Election Day results are a source of celebration and relief for the understaffed San Jose Police Department.
The success of Measure F means the city can repair some of the damage done by a past pension reform movement.
San Jose said it has lost 500 officers since 2008 and Measure F was the only way to stop the bleeding.
Once 16-year veteran Sgt. David Woolsey knew Measure F passed, he made a decision to stay at SJPD.
"I was looking at two different agencies actually, both offered better pay and both offered better disability provisions if I got hurt on the job," Woolsey said. "It's a dangerous job. So with the passage of Measure F, I don't have to do this."
The new measure essentially restores disability and some other benefits cut by 2012's Measure B. The cutbacks caused cops to leave and made it difficult to recruit.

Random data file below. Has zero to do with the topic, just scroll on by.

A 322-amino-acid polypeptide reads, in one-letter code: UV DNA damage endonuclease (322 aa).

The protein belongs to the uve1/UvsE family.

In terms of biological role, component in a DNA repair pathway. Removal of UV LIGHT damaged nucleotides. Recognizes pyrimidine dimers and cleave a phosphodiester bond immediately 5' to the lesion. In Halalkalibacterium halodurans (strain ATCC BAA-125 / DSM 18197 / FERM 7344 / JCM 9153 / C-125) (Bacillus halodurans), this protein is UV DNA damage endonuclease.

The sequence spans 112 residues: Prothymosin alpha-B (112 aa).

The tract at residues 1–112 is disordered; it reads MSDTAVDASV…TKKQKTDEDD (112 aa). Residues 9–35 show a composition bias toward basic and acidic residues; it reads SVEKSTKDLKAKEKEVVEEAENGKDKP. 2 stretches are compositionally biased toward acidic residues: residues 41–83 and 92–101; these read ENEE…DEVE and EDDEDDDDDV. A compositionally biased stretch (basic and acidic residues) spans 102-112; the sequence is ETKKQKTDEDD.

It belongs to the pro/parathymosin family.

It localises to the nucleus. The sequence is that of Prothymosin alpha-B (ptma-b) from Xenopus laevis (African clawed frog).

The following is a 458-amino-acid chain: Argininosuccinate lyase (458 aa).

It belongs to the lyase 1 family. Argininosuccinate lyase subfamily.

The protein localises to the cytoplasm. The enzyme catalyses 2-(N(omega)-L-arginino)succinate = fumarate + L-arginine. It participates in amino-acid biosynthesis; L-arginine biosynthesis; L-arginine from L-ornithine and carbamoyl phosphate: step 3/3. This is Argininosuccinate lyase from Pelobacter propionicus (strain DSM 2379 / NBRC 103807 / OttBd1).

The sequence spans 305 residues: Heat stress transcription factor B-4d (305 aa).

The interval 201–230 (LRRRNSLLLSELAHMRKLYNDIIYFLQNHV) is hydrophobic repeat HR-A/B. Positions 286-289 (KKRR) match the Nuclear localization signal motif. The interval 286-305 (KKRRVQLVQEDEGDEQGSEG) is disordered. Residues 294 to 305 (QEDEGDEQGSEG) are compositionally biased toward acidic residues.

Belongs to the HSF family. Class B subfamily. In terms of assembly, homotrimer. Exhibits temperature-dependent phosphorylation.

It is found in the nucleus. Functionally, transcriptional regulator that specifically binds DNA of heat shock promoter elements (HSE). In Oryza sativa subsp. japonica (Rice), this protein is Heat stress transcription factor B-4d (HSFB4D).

Even though the police academy currently has more than 30 cadets -- the biggest class in years attracted by the promise of Measure F -- three already left for better offers.
"Before we're getting recruits, but we were losing out the other end," SJPD Chief Eddie Garcia said. "We weren't gaining quick enough, and now we're trying to stymie that."
Mayor Sam Liccardo said the first new incentives of Measure F could be announced as early as next week, including recruiting bonuses and outreach programs targeting veterans.
"I expect we will be able to implement virtually everything we need to do by the beginning of 2017," Liccardo said.
Liccardo also said there will still be more than $40 million to tax payers from the old Measure B. The police union is grateful to see many voters who apparently backed Measure B come full circle.
"We answered the call for service no matter what, but now to see the overwhelming vote for Measure F -- it's huge," said Paul Kelly, president for the San Jose Police Officers Association.